The Washington, DC Classroom

Georgetown University College of Arts & Sciences provides students with proximity and access to the rich opportunities of the nation’s capital, one of the world’s most important and dynamic cities. More than the global center of political power, Washington, DC, is also a vibrant and diverse city. Beyond the monuments and museums, DC is a city where students can extend their learning in practical and professional environments.

Kawther Berhanu

Kawther Berhanu (C’19, SFS’22, Rangel Fellow)

Washington, DC Resources

Beyond internships, students can travel easily into Washington, DC, to find resources to support their education. Georgetown’s proximity to the Library of Congress, the Folger Shakespeare Library, the National Institutes of Health, and the Smithsonian provides professors and students with access to world-class research facilities. 

The College is committed to connecting our students to opportunities typically unavailable to undergraduates. The Department of English offers students the opportunity to study at the Folger Shakespeare Library with Folger research associates. In the Shaping National Science Policy seminar through the Science in the Public Interest Program, students develop solutions to domestic issues and lobby Congress to effect change.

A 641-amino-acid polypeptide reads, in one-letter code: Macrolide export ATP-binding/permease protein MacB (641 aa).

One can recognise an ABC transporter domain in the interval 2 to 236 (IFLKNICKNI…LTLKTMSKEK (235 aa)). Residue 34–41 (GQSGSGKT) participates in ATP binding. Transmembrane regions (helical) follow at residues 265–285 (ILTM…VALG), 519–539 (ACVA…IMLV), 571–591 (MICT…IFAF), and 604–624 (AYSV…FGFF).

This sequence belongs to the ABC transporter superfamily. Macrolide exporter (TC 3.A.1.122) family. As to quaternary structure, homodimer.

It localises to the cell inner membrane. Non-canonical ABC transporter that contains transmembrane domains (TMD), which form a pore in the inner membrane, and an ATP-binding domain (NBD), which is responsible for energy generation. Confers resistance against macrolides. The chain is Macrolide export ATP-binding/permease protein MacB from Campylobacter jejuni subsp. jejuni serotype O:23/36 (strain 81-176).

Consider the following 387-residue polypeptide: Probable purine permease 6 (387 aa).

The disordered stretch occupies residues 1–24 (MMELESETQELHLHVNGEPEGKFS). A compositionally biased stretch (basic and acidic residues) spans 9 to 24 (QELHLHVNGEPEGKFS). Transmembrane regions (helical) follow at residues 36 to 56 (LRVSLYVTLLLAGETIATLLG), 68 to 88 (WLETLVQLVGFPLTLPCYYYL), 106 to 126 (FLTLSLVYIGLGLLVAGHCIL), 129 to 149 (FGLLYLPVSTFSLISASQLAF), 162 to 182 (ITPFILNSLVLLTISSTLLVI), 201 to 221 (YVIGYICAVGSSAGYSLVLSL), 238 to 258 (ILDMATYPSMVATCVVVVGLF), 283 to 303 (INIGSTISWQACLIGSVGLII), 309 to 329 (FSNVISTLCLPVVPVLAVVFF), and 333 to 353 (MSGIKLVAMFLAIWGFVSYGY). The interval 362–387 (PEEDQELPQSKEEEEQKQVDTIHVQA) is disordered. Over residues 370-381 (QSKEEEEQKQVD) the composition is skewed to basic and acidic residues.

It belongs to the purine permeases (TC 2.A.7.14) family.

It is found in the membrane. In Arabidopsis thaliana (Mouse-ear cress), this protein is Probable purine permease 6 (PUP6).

Community-Based Learning

Georgetown’s Center for Social Justice Research, Teaching, and Service (CSJ) heads the university’s collaboration with communities in the greater Washington, DC area. The CSJ coordinates volunteer projects, community-based courses, and research efforts geared toward helping the DC community.

The College offers several community-based learning (CBL) courses in conjunction with the CSJ. Students typically work with nonprofit organizations in the Washington, DC area. Recent CBL courses include Social Entrepreneurship: Leading Social Change; Introduction to Justice and Peace; Foundations in Education; DC: Neighborhoods, Poverty, and Inequality; and Social Justice Documentary.

Through the CSJ, students may also add a 4th-credit option for social action. Students apply their work with disadvantaged or underrepresented individuals to a course, with approval from the CSJ and their professor.